At the Lead Like a Mother event last fall, the formidable Amanda Brinkman stopped me with something she said. She mentioned feeling like she is failing every day. Huhhh? C’monnnn. She’s AMANDA BRINKMAN. The woman who pioneered the Small Business Revolution, is raising her own lady boss and rocks self-proclaimed “cool hair” (watch the video).

If somebody like Amanda feels she’s a daily failure, what must us run-of-the mill Mother leaders feel like? We feel just like Amanda, carrying the weight of all those daily failures. Because we can’t possibly be, every day, at every moment, what everyone expects of us. Even though we fully expect it of ourselves, because, well, we just do.

Perhaps it would be beneficial for us to start thinking about our interactions with others the way Maslow structured his approach to human needs. There’s a clear hierarchy, from physical to felt needs, so they’re not all on the same level, clamoring for our immediate attention. It doesn’t make addressing those needs necessarily easier, but does make it more systematic. Helps us map out a plan.

Physiological Needs:

As mothers and as leaders this is our A1, top priority, numero uno job – to keep things thriving. It seems so obvious, but I think we often underestimate the role of basic needs. When my oldest son Chase was around 3, I would pick him up from daycare, and 4 out of 5 days he was so cranky it was difficult to get him to cooperate with even the simplest (or what should be) tasks of getting in the car and buckling up. And the whining – whoa. Wow. There was no power off button or even a volume dial on that racket, and it went on. And on. And onnnn. All the way home, putting both of us into moods that, well, let’s just say were not reflections of our “best selves.”

Then one day, by happenstance, I had a bottle of water in the car, and in an effort to stop the haranguing, shoved it into his little palm. He gulped it down and was absolutely delightful for the rest of the drive. Well, that was easy. Poor guy was dehydrated from playing at full tilt all day without stopping for adequate water breaks. Lesson learned. Always have plenty of water (and probably – no, definitely – snacks) at the ready. Granted, I really should have caught on to that earlier like most Moms, but in this department (and sooo, sooo many others) I’ve always been a bit of a late bloomer.

Seems glaringly simple for toddlers, but it’s more obvious than you’d think for organizations as well. Burnout is a very real, often overlooked detriment to an organization’s ability to function at full capacity and ultimately succeed. And what leads to burnout is the taxing of basic human needs.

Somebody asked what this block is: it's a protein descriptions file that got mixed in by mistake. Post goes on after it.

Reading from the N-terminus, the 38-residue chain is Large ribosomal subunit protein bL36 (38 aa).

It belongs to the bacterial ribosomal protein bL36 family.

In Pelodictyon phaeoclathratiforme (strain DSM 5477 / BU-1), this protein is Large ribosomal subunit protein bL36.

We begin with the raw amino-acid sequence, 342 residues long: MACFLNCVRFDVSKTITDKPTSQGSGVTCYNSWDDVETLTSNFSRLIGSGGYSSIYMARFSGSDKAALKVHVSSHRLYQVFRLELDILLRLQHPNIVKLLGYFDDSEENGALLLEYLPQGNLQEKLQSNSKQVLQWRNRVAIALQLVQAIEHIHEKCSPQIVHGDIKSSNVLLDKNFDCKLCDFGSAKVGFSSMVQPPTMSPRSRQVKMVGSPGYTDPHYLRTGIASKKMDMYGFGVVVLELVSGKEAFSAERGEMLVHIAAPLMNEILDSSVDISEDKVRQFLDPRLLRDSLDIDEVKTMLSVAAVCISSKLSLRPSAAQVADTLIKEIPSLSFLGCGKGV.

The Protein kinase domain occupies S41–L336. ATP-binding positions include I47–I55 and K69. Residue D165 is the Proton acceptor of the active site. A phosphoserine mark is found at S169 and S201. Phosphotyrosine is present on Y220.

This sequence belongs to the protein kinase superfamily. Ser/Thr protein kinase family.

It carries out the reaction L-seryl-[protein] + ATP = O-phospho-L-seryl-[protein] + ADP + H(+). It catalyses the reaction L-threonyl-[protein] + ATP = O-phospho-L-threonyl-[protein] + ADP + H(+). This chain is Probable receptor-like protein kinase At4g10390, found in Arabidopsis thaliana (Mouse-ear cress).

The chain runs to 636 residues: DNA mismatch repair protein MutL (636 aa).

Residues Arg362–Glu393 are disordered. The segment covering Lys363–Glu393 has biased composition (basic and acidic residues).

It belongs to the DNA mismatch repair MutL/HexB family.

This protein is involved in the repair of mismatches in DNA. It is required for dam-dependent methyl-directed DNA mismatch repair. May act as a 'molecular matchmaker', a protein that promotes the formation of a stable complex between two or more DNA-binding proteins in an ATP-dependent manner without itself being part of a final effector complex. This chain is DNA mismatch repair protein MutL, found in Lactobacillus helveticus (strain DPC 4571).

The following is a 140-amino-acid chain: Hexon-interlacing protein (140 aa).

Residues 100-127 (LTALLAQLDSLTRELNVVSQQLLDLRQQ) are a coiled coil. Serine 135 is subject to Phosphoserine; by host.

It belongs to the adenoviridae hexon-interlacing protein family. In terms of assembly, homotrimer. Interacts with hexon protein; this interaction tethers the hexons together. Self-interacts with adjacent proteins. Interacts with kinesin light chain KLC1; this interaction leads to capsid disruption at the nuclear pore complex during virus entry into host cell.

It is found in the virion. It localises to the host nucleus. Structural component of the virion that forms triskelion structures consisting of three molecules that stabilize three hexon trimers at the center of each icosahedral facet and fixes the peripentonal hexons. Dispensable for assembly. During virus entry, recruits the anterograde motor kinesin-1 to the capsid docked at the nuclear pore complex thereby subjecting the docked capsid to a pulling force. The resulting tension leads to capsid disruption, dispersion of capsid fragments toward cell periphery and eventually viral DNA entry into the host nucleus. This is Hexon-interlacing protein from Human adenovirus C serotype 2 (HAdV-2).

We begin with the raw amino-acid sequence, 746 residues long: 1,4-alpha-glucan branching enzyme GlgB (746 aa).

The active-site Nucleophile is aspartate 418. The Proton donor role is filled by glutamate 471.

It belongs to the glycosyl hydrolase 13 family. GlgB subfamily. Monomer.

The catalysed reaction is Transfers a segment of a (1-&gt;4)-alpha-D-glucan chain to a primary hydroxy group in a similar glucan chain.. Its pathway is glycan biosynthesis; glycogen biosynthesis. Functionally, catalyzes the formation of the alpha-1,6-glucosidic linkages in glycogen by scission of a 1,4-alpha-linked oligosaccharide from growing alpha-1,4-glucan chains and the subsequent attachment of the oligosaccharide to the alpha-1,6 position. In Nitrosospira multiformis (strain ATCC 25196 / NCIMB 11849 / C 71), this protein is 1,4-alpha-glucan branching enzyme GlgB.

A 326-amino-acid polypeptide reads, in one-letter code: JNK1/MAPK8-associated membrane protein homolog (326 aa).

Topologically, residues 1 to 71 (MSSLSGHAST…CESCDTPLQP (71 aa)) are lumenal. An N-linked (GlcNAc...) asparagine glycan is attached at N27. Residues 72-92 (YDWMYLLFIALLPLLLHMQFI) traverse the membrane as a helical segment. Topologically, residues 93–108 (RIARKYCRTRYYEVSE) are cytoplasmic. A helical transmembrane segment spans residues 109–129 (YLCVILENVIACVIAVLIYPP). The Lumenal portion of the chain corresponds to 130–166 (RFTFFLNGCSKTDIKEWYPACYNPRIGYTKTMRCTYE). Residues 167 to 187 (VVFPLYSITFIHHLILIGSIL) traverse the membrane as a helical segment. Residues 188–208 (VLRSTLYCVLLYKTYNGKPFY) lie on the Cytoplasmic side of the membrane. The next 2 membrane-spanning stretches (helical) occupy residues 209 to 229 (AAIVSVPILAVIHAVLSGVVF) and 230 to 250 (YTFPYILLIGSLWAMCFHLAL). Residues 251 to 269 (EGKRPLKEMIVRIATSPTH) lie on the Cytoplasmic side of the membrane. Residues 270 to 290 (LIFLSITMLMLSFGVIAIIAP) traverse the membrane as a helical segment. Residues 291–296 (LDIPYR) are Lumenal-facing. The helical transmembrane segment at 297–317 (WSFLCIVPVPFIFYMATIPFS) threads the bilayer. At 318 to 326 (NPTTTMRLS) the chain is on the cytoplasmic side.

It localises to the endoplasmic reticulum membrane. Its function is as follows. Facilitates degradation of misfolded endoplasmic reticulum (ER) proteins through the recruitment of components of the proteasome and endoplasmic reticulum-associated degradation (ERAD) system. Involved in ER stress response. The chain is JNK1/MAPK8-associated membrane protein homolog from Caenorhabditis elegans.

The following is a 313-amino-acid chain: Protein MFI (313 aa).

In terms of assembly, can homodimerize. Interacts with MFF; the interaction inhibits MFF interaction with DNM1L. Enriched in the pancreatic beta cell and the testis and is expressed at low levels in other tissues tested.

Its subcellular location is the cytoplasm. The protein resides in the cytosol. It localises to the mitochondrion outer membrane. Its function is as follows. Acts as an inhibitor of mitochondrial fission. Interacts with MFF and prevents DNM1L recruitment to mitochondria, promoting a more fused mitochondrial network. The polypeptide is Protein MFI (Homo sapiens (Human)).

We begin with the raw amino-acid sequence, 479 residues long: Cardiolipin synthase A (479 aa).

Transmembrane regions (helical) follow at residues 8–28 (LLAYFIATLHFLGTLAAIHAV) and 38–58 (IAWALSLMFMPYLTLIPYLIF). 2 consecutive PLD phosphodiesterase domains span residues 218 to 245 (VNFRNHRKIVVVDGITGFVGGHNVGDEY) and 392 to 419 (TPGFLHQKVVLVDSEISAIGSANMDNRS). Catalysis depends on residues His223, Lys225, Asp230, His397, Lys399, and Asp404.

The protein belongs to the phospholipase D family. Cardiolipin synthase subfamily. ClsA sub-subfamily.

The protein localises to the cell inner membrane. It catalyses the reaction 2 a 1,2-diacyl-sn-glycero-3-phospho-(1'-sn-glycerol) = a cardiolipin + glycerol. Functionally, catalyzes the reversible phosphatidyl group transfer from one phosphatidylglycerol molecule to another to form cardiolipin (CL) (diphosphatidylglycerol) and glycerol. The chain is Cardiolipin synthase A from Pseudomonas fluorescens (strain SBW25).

There’s been an abundance of research on what makes a good work environment – what employees need to perform at an optimal level. Whether you have an open work space or a setup that’s more conventional, it really comes down to satisfying basic human needs. Is the temperature comfortable? Are the lights bright enough (but not glaring)? Is the kitchen stocked in case people aren’t able to run out and grab lunch? Are there places to find quiet if needed? Do they feel free to take appropriate breaks without incurring the wrath of a hovering supervisor? Bottom line, if people aren’t physically comfortable, they feel undue stress and can’t do their best work.

Basic Needs First and Foremost:

  • Food/Drinks. We’re human. Our brains and bodies need fuel. Offer access to sustenance of some sort and pay for it when you can. You’d be surprised at the goodwill free coffee, snacks and the occasional “on the house” lunch portend.
  • Comfort. There’s nothing more distracting than being physically uncomfortable at either end of the spectrum. For heating/cooling, insist on standards with your building management (or absent that, at least provide blankets, window blinds and fans). Make sure furniture is ergonomically correct, lighting levels are right, and find solutions for screen glare.
  • Quiet. While open office environments tend to foster togetherness, they also get noisy with client calls and office chatter. Show your team you respect their need for focus, escape or privacy by providing places to take their laptops, or make a call they don’t particularly want their desk neighbors overhearing.
  • Rest. In our 24-hour, “always-on” culture, rest is regarded as slacking – a lack of commitment. But research says otherwise. Its findings declare that lack of rest contributes to significant deficiency of activity in the front and parietal lobes of the brain which are crucial for decision-making. Model rest-taking as an investment, not a professional liability.

Safety Needs: